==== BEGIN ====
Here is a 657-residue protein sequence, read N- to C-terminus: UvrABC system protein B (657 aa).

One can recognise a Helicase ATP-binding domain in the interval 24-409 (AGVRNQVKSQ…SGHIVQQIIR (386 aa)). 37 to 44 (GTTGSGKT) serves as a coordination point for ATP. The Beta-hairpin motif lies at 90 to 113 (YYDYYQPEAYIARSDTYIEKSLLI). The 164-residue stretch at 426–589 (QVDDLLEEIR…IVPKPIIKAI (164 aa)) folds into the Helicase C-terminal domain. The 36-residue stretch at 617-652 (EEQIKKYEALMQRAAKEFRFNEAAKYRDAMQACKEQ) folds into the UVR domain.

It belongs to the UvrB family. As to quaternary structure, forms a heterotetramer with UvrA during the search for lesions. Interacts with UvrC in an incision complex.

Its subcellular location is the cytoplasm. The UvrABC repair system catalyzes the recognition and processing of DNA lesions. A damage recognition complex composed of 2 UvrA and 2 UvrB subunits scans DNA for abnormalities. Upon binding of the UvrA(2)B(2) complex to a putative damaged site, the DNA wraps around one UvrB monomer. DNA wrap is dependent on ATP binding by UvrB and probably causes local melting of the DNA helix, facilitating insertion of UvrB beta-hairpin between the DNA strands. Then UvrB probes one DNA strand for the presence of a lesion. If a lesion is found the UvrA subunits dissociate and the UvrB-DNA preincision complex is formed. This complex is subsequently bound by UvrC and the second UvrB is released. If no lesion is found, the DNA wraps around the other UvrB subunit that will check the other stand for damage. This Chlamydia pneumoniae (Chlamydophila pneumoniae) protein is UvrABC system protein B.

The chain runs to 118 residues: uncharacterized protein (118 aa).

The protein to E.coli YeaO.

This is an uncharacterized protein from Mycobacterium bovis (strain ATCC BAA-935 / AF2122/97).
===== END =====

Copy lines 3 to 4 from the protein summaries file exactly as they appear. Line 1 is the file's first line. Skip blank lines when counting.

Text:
It belongs to the UvrB family. As to quaternary structure, forms a heterotetramer with UvrA during the search for lesions. Interacts with UvrC in an incision complex.

Its subcellular location is the cytoplasm. The UvrABC repair system catalyzes the recognition and processing of DNA lesions. A damage recognition complex composed of 2 UvrA and 2 UvrB subunits scans DNA for abnormalities. Upon binding of the UvrA(2)B(2) complex to a putative damaged site, the DNA wraps around one UvrB monomer. DNA wrap is dependent on ATP binding by UvrB and probably causes local melting of the DNA helix, facilitating insertion of UvrB beta-hairpin between the DNA strands. Then UvrB probes one DNA strand for the presence of a lesion. If a lesion is found the UvrA subunits dissociate and the UvrB-DNA preincision complex is formed. This complex is subsequently bound by UvrC and the second UvrB is released. If no lesion is found, the DNA wraps around the other UvrB subunit that will check the other stand for damage. This Chlamydia pneumoniae (Chlamydophila pneumoniae) protein is UvrABC system protein B.